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John Spencer: Klamath River has rich history
Redding Record Searchlight January 1, 2011 column
In my past two columns, removal of the dams on the upper Klamath River was discussed along with some interesting history. To this day, there remains more issues regarding saving the salmon.

Records reveal the Klamath has a rich past. Various downstream tribal rights have been claimed for salmon by the Hoopa, Karuk and Yurok Tribes since 1864.

Klamath River upstream tribal rights were terminated in 1954 and most of the tribal lands converted to private or federal ownership. Tribe members were paid off when the reservation and rights were terminated. These rights, however, survived termination and were confirmed back to the tribe in a series of court decisions in the 1970s.

A 1981 consent decree stemming from litigation also confirmed the tribe’s rights and responsibilities to co-manage, with the federal and state agencies, resources on the former reservation.

Termination was superseded and federal recognition of the tribe was restored in 1986 by the Klamath Tribe Restoration Act, which recognized and protected its hunting, fishing and gathering rights. There are four tribes involved in the future of the Klamath River and the anadromous fish runs.

Around 1912 the improved irrigation came when affordable power through the local hydroelectric projects by California-Oregon Power Co. became available. This allowed for the pumping of water directly from the rivers or from the groundwater instead of from gravity-fed long ditches. The amount of lands under irrigation mushroomed from 57,000 acres in Siskiyou County in 1912, to 100,000 acres in 1914.

In 1905, the U.S. Bureau of Reclamation began its Klamath irrigation project near Klamath Falls. Marshes were drained (reclaimed), and dikes and levees were constructed. What resulted was a major transformation of the hydrology of the Upper Klamath Basin. Lower Klamath Lake shrank to a fraction of its former size. The level of the Upper Klamath Lake was raised to provide better flow regulation; its average depth is now about 12 feet.

The irrigation water in the upper basin is primarily provided by diversions from Upper Klamath Lake through a canal above the Link River Dam, and the Lost River system, which connects the Klamath River and the Lost River through a channel about three miles south of the city of Klamath Falls.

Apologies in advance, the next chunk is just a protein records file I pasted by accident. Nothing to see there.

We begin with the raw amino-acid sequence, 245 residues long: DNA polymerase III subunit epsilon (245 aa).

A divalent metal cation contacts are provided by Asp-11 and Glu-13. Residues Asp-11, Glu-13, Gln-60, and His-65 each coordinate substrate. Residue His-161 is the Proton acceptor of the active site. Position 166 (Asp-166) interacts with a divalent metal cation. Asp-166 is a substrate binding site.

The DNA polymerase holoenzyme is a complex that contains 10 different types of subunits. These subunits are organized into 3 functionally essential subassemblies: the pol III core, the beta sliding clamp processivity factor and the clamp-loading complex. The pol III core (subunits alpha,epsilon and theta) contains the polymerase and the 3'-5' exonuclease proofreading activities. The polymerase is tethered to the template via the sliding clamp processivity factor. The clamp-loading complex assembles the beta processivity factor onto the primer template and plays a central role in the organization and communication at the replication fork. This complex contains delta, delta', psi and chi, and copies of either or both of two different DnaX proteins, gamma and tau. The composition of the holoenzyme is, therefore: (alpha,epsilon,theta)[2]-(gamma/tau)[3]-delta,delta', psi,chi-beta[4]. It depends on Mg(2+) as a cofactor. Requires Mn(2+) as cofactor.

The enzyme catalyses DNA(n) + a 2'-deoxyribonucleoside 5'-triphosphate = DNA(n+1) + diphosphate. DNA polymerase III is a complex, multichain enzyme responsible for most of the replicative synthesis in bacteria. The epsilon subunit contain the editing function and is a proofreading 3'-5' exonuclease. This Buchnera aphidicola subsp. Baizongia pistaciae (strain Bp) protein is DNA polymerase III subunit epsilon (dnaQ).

The main river systems running into Klamath Lake are the Williamson River, Wood River and the Sprague River. Above Klamath Lake is Agency Lake, fed by the Wood River.

All of these waters are noted for great trout fishing to this date. An Oregon state biologist, who studied the fisheries in Klamath Lake, advised me that a 1-year-old rainbow trout would grow to 18 inches due to the abundance of food in the lake. Many trophy-sized trout are caught in the Williamson River around Chiloquin. The Upper Klamath Basin is a very fantastic ecosystem.

The Klamath River Basin Task Force report lists the following issues in an effort to protect and sustain salmon, which is mainly habitat protection:

@Bodycopy bullet:Timber harvesting



Water and power projects

Irrigation diversions


It seems that since all this came about, water releases on the Klamath have been quite good and there seems to be a cooperative effort to maintain minimum flows and temperatures. I am not sure the battle for fish or farms in the upper basin has healed up yet.

About removing the dams, I hear a variety of comments and questions that perhaps may not have been answered. Maybe no one From Pacific Power or Scottish Power, as the case may be, wishes to comment now with regard to dam removal. Our governor, as I understand, flew up to Portland and signed an agreement to take out the dams.

What am I hearing about all of this? What is all this dam removal going to cost and who will pay for it? What about lake bottom silt? How about flood control? Will there be radical environmental changes? Will all the fantastic yellow perch fishing disappear? Will removing the dams actually destroy environments and aquatic insects? What will removal do to the basin farmers? How will it affect whitewater rafting and fishing? The list goes on.

Surely, there are alternatives.

I have again heard from anglers up and down the river. Several anglers including myself have observed the harvesting of salmon roe eggs to such an extent that it is hurting the resource. When steelhead fishing, I and others have observed many female salmon caught, sliced open for the roe, and then discarded. Of course it is a violation, but very hard to enforce most times.

On one occasion, I observed a drift boat from Oregon, catching salmon after salmon and releasing them after taking the roe. At a boat take-out, I observed a large ice chest full of roe skeins. When asked what they were doing with all that roe, they indicated it was their supply for fishing winter steelhead on the coastal streams. They were reported to the Fish and Game Department.

If one was to multiply this type of hoarding roe with hundreds of boats that fish the salmon runs each year, I would assume that in itself is a serious threat to the salmon populations. The greater percentage of salmon anglers in the upper Klamath and on the Sacramento also perhaps, use fresh roe to catch their fish. In talking to other anglers, the opinion is that if this type of roe hoarding cannot be effectively enforced, perhaps the Fish and Game Commission should prohibit the use of roe fishing for salmon in the rivers altogether.

John Spencer is a longtime angler and north state resident. He can be reached at john.spencer2010@hotmail.com.

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